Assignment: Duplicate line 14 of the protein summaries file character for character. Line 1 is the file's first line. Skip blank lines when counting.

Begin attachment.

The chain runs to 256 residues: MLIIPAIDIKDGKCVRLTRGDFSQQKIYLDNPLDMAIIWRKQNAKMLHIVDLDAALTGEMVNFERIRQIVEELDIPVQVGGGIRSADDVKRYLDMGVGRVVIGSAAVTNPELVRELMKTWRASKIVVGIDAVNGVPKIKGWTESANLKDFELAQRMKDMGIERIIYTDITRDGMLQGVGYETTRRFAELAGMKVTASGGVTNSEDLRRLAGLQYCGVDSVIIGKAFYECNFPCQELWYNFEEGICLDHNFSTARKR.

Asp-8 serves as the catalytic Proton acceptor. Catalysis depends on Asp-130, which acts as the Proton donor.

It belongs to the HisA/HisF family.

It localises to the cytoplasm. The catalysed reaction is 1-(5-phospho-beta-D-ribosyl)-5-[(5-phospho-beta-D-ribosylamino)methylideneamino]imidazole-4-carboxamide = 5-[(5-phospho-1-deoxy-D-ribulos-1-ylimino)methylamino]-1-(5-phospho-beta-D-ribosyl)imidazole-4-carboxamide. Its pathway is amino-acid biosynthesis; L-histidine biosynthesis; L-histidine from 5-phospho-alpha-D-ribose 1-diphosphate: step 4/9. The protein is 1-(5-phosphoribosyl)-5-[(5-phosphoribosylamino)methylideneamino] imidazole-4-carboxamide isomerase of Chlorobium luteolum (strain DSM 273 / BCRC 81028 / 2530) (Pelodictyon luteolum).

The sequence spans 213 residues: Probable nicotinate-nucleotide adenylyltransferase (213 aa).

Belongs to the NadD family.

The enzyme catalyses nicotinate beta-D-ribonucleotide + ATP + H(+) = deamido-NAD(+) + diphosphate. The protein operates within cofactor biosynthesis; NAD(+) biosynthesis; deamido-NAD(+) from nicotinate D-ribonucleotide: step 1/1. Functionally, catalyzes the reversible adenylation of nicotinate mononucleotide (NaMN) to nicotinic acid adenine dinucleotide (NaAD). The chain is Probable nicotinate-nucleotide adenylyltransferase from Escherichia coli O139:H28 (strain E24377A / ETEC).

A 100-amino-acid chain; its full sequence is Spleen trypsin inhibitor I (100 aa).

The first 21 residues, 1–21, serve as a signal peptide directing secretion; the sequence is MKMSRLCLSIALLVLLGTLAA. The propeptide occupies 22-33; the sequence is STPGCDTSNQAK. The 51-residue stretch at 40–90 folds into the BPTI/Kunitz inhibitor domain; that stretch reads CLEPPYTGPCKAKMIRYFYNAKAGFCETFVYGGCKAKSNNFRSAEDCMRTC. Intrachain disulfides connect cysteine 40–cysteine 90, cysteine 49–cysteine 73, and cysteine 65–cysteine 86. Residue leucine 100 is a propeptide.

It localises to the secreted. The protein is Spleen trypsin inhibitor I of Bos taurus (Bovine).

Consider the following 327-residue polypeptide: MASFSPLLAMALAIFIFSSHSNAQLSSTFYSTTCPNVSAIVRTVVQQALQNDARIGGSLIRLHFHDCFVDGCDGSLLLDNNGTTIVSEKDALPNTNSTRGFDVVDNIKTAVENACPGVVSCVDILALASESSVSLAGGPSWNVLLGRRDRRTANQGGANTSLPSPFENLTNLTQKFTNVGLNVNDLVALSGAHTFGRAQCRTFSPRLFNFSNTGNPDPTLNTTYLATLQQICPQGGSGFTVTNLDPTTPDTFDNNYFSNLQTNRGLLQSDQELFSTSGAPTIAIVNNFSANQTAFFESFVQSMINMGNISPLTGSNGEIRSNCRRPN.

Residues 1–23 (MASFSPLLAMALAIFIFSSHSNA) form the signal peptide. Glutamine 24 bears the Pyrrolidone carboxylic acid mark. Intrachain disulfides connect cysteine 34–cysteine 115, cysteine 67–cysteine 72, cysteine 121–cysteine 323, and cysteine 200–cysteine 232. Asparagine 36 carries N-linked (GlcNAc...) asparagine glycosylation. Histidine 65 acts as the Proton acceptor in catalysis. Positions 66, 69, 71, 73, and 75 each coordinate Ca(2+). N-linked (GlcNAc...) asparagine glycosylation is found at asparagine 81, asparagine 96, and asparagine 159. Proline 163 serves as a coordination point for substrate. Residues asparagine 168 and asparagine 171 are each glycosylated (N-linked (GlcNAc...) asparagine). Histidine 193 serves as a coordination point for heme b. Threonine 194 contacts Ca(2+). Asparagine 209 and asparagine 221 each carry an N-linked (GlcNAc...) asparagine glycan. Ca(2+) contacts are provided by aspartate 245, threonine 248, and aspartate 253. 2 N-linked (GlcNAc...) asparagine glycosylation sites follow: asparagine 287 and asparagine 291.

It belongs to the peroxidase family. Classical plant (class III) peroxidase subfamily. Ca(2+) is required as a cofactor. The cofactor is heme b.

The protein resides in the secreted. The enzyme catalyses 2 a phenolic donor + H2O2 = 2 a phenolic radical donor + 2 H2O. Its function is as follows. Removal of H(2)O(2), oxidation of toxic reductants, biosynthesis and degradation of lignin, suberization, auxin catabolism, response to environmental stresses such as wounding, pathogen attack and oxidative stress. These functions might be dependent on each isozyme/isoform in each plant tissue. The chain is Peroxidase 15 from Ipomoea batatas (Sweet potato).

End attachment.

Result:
The protein resides in the secreted. The enzyme catalyses 2 a phenolic donor + H2O2 = 2 a phenolic radical donor + 2 H2O. Its function is as follows. Removal of H(2)O(2), oxidation of toxic reductants, biosynthesis and degradation of lignin, suberization, auxin catabolism, response to environmental stresses such as wounding, pathogen attack and oxidative stress. These functions might be dependent on each isozyme/isoform in each plant tissue. The chain is Peroxidase 15 from Ipomoea batatas (Sweet potato).